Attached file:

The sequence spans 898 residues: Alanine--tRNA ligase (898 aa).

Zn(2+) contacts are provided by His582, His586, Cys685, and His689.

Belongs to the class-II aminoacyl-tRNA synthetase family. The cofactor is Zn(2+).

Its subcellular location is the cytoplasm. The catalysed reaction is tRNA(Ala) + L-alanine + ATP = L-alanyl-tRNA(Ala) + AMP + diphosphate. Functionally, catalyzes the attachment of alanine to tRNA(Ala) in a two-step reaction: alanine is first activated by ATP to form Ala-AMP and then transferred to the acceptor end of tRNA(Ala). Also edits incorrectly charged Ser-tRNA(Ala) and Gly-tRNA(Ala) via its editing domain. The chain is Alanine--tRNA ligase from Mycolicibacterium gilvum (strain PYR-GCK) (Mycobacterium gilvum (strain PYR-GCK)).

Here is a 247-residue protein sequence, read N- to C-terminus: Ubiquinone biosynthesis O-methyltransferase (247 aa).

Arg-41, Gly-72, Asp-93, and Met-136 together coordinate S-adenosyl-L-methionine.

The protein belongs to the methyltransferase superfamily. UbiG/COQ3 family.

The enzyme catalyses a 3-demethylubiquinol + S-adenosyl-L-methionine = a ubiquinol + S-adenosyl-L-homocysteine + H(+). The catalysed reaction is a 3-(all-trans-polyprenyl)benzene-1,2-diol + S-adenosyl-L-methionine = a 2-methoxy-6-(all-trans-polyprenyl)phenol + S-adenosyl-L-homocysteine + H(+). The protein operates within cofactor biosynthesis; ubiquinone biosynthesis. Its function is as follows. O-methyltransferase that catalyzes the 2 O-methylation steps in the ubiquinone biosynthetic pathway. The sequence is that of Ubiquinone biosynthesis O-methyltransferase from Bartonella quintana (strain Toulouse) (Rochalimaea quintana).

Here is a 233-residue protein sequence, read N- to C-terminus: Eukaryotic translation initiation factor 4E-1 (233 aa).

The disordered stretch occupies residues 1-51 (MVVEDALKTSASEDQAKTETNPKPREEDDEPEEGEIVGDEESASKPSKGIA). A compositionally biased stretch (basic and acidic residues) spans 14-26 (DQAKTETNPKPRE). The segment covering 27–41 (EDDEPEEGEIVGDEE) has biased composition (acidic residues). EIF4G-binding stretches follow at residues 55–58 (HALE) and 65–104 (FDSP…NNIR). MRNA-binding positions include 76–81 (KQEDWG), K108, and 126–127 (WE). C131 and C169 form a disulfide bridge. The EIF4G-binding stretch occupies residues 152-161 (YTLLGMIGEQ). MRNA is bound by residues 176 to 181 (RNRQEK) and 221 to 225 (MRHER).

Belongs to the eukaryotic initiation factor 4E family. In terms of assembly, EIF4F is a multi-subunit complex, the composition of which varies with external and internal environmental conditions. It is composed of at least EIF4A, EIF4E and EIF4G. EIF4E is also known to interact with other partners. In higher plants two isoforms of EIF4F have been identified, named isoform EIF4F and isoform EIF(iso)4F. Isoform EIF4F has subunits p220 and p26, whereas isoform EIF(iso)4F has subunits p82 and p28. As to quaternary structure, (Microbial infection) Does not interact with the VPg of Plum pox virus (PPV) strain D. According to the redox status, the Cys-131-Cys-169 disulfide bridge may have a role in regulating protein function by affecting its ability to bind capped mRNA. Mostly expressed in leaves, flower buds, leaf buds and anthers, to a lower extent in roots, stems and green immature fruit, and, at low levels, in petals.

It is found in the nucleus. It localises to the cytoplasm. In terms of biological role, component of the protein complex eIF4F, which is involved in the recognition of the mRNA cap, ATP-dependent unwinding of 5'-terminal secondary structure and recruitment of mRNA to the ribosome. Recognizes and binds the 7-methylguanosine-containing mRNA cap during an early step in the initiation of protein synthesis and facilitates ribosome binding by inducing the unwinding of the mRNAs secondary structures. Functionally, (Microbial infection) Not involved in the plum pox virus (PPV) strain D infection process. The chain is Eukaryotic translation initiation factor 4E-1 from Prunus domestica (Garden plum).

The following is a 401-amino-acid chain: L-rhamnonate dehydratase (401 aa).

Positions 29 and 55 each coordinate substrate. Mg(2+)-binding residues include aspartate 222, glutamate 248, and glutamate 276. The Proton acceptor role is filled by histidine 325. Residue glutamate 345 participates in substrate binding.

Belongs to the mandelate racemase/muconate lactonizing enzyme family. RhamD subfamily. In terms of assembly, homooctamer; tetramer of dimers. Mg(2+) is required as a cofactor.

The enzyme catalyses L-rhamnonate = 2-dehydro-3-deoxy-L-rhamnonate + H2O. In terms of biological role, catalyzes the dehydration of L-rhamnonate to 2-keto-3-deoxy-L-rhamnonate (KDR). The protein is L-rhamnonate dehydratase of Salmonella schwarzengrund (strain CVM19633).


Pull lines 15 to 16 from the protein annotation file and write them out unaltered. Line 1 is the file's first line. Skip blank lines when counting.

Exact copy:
Belongs to the mandelate racemase/muconate lactonizing enzyme family. RhamD subfamily. In terms of assembly, homooctamer; tetramer of dimers. Mg(2+) is required as a cofactor.

The enzyme catalyses L-rhamnonate = 2-dehydro-3-deoxy-L-rhamnonate + H2O. In terms of biological role, catalyzes the dehydration of L-rhamnonate to 2-keto-3-deoxy-L-rhamnonate (KDR). The protein is L-rhamnonate dehydratase of Salmonella schwarzengrund (strain CVM19633).